From WisBusiness.com …
— With savings rates in negative territory, the economy teetering on recession and “unprecedented” access to credit, experts say the need for personal financial literacy is greater than ever before.
“What we need to do now is catch up to the changes in our financial system, which has been evolving rapidly,” said David Mancl, who was recently appointed by President Bush to a two-year term on a national advisory council on financial literacy.
“If you look at the Internet, you can now literally type in your Social Security number and be trading on the New York Stock Exchange in five minutes,” said Mancl, an Appleton native.
To catch up, many schools and some workplaces are offering programs so students and employees can be better informed about credit, 401(k) investments and other money issues, added Mancl, who holds an MBA from UW-Madison and is director of the state Department of Financial Institutions’ Office of Financial Literacy.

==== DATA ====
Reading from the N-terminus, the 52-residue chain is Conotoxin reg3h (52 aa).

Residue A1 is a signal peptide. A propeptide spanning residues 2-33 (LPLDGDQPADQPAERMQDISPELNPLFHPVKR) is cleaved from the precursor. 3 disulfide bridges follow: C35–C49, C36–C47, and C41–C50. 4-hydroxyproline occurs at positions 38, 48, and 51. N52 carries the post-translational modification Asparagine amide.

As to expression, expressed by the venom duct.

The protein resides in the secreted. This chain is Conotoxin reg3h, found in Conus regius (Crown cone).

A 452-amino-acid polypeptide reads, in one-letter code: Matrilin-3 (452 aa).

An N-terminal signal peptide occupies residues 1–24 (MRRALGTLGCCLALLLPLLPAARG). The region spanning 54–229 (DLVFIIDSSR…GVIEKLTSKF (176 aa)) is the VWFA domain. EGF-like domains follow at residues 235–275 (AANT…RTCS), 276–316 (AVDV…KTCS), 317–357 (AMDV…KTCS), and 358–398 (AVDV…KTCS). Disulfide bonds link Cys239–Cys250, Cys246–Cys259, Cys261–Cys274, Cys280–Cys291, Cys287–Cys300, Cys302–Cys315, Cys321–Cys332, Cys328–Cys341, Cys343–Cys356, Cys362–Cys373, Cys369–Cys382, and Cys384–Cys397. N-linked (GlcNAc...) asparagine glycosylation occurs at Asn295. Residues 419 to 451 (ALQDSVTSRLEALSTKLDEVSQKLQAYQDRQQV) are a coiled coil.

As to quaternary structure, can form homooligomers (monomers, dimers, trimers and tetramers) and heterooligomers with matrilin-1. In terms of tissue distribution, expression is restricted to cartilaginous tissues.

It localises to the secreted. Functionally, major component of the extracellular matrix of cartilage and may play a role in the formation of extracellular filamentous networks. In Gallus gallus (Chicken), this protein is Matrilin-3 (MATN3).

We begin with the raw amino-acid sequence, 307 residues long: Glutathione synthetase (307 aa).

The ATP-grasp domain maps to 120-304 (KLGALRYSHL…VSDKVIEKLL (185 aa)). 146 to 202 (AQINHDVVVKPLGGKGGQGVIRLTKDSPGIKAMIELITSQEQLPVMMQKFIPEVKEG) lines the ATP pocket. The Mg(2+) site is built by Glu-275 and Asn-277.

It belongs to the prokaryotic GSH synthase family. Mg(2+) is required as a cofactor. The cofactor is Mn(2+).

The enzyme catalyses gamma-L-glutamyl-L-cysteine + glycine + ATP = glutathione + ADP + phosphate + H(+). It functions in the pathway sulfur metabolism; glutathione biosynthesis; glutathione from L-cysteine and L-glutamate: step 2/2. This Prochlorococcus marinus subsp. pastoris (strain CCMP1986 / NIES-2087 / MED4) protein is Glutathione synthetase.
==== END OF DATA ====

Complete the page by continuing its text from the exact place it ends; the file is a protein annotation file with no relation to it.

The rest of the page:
“We know that regulation and licensing can only go so far in protecting consumers,” he said. “We need to be proactive and do more in the way of education so people don’t get in financial trouble.”
Mancl said Wisconsin got the president’s attention because the state has been “ahead of the curve” with initiatives such as a statewide campaign called Money Smart Week and creating teacher training courses dealing with personal financial literacy.”
See story later at WisBusiness.com:
— Gov. Jim Doyle will unveil the state Tourism Department’s new brand on March 4 at the Grand Geneva Resort & Spa in Lake Geneva at the 2008 Governor’s Conference on Tourism.
Officials said the new brand – which has been months in the making – will serve as the basis for all of Wisconsin’s marketing communications and key messaging from state agencies including the Wisconsin Department of Tourism, Department of Natural Resources, Department of Commerce and other departments.